Henry Richard, C.J. and Tudball, J.
1. This appeal arises out of a suit for pre-emption. The plaintiff is a co-sharer. The vendee is a stranger. The plaintiff adduced in evidence in support of the existence of the alleged custom, an extract from the wajib-ul-arz of 1867. No earlier wajib-ul-arz was produced. He also adduced in evidence two decrees, one based on compromise and the other a decree in which the question of a custom was not decided. There was some oral evidence but on cross-examination these witnesses had to admit that there had been sales to strangers and no pre-emption claimed. Lastly he produced an extract from the wajib-ul-arz for the current settlement which refers to the wajib-ul-arz of 1867 for the customs which were not specified in the document itself.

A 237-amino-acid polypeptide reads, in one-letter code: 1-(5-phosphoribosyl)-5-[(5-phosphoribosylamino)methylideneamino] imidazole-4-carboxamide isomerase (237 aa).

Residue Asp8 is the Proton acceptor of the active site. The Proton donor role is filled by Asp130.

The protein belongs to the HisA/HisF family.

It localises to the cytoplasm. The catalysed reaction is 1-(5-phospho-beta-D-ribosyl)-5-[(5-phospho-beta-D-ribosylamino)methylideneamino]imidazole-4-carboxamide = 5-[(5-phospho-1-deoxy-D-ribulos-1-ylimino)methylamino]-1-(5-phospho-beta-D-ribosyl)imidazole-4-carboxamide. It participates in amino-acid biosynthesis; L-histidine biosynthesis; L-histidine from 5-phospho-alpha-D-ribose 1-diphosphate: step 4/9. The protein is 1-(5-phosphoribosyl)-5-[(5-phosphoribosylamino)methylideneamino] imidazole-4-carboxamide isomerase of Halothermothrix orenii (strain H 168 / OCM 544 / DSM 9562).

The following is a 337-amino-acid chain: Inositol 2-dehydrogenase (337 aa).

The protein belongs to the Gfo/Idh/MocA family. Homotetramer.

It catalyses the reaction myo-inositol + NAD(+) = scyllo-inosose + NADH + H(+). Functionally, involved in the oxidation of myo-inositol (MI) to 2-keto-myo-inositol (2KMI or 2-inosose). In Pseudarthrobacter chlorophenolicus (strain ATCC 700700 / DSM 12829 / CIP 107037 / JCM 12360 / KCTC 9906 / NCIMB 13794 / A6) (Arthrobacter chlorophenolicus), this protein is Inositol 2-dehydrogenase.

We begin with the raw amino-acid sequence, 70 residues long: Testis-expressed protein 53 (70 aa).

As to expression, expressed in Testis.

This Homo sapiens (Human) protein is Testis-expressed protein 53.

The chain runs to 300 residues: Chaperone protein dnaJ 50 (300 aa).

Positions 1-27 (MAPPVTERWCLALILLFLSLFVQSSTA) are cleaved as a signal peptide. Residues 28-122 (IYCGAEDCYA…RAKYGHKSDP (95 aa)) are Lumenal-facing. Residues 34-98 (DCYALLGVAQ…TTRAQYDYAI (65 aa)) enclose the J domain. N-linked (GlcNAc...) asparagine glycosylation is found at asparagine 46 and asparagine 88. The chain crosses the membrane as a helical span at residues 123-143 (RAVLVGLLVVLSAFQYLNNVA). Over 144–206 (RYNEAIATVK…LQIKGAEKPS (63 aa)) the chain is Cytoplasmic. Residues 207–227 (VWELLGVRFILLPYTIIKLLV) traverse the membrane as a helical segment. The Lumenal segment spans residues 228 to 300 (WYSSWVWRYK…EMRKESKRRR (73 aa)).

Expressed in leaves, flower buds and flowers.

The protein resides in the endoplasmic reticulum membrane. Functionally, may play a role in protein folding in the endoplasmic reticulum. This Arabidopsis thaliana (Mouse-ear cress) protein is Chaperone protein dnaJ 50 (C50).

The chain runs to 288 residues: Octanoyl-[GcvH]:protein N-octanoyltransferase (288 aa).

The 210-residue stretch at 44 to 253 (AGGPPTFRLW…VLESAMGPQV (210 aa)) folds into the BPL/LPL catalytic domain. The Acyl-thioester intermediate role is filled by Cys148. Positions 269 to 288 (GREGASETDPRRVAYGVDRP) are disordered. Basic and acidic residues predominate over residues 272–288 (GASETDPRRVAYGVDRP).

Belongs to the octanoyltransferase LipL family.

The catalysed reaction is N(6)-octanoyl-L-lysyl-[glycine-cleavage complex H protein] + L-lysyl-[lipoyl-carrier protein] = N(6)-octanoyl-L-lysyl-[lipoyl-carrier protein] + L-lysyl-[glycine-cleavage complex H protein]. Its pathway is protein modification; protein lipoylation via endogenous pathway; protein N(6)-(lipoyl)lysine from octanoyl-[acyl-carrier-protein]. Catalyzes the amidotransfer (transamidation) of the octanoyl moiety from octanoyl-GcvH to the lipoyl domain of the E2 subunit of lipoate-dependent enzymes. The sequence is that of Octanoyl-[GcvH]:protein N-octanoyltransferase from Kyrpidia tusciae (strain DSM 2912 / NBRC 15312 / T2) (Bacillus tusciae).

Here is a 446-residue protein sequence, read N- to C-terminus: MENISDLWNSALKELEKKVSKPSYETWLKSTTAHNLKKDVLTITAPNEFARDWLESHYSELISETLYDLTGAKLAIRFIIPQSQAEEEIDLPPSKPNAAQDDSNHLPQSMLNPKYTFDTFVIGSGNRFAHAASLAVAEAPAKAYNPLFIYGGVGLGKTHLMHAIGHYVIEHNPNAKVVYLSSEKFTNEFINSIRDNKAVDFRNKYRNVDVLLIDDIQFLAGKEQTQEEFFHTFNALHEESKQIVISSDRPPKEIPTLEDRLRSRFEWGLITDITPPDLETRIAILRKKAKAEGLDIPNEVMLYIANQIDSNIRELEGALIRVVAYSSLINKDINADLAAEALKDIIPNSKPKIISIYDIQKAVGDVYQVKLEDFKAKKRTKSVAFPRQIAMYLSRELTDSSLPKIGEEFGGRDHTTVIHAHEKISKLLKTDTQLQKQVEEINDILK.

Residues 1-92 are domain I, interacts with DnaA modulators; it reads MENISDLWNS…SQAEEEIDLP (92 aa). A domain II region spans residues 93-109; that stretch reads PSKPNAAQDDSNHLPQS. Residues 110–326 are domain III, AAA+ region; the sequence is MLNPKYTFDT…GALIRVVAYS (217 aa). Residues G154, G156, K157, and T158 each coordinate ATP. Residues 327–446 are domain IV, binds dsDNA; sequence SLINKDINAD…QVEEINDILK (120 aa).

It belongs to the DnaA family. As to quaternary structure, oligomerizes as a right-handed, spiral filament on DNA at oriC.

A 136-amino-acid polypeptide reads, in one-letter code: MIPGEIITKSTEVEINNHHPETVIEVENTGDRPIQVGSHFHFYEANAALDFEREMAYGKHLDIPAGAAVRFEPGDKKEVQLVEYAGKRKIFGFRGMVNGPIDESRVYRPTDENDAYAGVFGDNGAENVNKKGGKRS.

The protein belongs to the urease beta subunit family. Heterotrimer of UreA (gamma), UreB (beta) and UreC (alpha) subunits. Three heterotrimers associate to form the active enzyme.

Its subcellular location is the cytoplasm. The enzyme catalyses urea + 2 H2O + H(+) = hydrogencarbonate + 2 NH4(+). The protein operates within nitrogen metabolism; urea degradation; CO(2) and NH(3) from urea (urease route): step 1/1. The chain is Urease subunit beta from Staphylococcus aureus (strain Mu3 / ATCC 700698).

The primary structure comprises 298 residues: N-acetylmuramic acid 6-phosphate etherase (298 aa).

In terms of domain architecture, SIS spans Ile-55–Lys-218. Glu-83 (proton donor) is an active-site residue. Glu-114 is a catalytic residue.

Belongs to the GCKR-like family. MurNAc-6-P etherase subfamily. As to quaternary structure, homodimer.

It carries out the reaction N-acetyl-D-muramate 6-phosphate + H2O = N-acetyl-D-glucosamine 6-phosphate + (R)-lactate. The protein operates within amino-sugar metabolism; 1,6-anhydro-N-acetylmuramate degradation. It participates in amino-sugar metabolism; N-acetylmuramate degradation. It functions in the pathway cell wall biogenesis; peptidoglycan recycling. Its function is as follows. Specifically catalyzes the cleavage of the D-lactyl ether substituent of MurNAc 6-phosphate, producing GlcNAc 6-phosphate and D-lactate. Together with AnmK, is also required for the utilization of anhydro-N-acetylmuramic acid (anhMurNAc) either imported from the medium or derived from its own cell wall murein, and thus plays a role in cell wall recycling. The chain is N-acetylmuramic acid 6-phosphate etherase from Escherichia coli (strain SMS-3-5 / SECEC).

2. The entry in the wajib-ul-arz of 1867 no doubt refers to a right of pre-emption. In the very same clause, however, there are references to a number of other matters which it is extremely improbable, were existing custom. In fact the wajib-ul-arz appears to be almost, if not quite identical with the wajib-ul-arz referred to in the case of Dhian Kunwar v. Diwan Singh (1911) 8 A.L.J. 786. It seems to us that the court considering the proper issue in the case, namely, 'does or does not the custom exist' was justified in saying that he was not satisfied that the custom existed on the evidence produced, bearing in mind that the onus lay on the plaintiff. This would be a finding of fact binding on this Court in second appeal. No doubt it has been decided by a Full Bench - of this Court that entries in the wajib-ul-arz are prime facie to be regarded as reference to customs rather than to contracts. But this does not preclude the court from taking into consideration, when considering the evidence as a whole, the language which is used in the wajib-ul-arz. The learned District Judge commences his Judgment with the following words 'as regards the entry in the wajib-ul-arz relating to preemption it seems to be settled as the result of a series of rulings of the Hon'ble High Court that in the Saharanpur district the wajib-ul-arz is evidence of contract which lasts only during the settlement to which it relates and is not proof of custom.' We do not think that these remarks are correct. This Court has never decided that a custom of pre-emption cannot exist in the Saharanpur district or that the wajib-ul-arzes in Saharanpur are not evidence of a custom. Each case should be decided on its own facts and circumstances. In the case of Dhian Kunwar v. Diwan Singh (1911) 8 A.L.J. 786 to which we have already referred, the lower appellate court held on the evidence that the custom of pre-emption was not proved. This Court in second appeal referred to the evidence that had been produced on behalf of the plaintiff. It consisted of an entry from the wajib-ul-arz of 1867 and nothing more. The earlier wajib-ul-arzes were not produced. This Court held that the court below was entitled to consider the language of the wajib-ul-arz, the fact that the earlier wajib-ul-arz had not been produced and that if it came to the conclusion that the plaintiff by merely producing the extract from the wajib-ul-arz of 1867 had failed to prove the existence of the custom the court was justified in its conclusion. To all intents and purposes the present case stands on exactly the same basis. We therefore accept the finding of the court below as a finding of fact binding on this Court in second appeal. We dismiss the appeal with costs.